The Brilliant Mr. Gingrich
Another day, another overheated statement from former House Speaker Newt Gingrich giving politically dubious marching orders to the Republicans he last led a decade ago.
Senate Republicans should make it clear that they will not permit a tax evader to become the secretary of the Treasury … it would be wrong for someone who did not pay taxes to become secretary of the Treasury in charge of getting taxes from the rest of us. It would be doubly wrong to appoint him in an administration which intends to raise taxes on the rest of us.
The interview by Ralph Z. Hallow comes with eye-rolling statements from elected Republicans. Doug Bandow, though, is intrigued.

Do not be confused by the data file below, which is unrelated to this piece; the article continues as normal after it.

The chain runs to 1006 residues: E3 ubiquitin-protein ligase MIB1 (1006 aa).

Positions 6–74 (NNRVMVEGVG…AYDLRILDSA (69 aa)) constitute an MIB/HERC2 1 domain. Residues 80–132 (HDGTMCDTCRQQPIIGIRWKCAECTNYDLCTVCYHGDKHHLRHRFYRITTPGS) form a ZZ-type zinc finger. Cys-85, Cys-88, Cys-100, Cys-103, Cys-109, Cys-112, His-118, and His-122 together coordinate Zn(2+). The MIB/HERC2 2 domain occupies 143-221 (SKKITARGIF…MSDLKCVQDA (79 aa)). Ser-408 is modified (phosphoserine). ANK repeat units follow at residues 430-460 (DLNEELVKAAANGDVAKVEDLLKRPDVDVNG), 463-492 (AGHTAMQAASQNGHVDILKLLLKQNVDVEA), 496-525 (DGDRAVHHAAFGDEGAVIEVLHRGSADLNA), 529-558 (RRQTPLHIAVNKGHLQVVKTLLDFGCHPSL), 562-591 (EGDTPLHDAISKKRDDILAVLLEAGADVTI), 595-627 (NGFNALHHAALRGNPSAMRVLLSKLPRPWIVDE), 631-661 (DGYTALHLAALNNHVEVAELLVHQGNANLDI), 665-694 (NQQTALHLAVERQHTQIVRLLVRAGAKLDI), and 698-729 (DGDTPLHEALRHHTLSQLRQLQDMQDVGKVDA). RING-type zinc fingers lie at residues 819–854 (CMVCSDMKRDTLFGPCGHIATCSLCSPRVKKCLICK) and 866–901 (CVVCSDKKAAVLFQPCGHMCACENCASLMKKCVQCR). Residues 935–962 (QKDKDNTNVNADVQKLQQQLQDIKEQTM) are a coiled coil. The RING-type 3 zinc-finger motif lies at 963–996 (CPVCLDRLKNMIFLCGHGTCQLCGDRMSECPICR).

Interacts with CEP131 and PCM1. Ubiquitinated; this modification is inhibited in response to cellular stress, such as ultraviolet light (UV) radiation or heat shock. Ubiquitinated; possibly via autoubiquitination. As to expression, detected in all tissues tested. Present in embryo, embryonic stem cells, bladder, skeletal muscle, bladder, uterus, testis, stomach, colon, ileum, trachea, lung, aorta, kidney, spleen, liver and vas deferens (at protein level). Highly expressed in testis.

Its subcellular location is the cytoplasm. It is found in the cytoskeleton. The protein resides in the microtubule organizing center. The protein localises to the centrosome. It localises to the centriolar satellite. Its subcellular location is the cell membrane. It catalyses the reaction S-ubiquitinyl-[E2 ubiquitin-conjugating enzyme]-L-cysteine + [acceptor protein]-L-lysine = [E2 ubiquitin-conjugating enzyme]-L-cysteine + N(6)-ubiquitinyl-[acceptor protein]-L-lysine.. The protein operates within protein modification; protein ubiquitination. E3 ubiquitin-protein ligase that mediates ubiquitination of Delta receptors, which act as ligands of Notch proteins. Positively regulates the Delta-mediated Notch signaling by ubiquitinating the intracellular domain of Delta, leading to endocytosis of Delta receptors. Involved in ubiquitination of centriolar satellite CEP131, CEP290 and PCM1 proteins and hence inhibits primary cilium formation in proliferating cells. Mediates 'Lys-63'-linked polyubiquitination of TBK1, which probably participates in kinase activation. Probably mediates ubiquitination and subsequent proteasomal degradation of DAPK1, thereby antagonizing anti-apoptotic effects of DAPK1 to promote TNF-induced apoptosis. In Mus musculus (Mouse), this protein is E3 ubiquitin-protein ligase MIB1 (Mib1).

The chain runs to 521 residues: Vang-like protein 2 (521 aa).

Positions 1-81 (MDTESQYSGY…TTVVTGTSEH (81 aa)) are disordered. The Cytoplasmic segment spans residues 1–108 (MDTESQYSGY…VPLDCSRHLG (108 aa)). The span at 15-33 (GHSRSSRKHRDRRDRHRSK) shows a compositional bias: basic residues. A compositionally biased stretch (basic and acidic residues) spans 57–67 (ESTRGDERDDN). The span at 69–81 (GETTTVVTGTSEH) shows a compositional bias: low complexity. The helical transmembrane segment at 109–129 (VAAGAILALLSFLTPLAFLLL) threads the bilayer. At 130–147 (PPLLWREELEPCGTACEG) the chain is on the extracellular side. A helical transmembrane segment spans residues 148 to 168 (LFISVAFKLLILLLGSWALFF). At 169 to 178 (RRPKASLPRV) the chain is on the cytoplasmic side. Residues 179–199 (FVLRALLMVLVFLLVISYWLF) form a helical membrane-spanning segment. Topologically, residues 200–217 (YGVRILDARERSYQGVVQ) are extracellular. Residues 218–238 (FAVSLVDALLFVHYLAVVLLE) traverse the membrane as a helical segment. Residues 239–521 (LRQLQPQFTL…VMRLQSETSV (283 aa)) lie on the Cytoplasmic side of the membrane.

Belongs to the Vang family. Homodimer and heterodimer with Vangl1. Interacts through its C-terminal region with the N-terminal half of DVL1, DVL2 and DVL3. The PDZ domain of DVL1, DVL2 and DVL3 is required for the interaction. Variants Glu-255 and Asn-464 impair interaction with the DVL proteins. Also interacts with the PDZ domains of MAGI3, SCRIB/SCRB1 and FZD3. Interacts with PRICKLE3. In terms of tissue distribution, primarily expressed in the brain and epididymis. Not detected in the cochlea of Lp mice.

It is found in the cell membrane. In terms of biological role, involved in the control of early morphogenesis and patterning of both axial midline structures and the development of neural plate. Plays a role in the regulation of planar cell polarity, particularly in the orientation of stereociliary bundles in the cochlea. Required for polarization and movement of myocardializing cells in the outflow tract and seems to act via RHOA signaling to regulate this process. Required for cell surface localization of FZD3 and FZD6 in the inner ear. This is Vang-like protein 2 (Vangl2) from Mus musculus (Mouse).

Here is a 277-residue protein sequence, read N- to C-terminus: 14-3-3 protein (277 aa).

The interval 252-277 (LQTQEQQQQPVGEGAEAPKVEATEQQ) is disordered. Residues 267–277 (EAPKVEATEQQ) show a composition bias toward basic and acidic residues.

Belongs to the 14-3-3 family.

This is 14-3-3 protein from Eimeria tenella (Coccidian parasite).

With the Republican presidential contest in 2012 looking very open at this stage, might this be Gingrich’s “Churchill coming in from the Wilderness” moment?
I can’t think of anything the Obama team would enjoy more than for Gingrich, a mostly-loathed public figure whose power crested before the introduction of the iPod, to become the face of the GOP. He’s done a remarkable job of making it conventional wisdom that he’s a restless fount of new ideas, mostly because the men who followed him in Republican leadership (Dennis Hastert, Tom DeLay) were such duds. But this is closer to what Gingrich actually does: make splashy recommendations to Republicans in public, then grouse when they don’t listen to him. The ultimate example of this must be his ditzy conduct during the debate over bailing out Wall Street: He was for it, then against it, and in both cases explained that his position was the only reasonable one.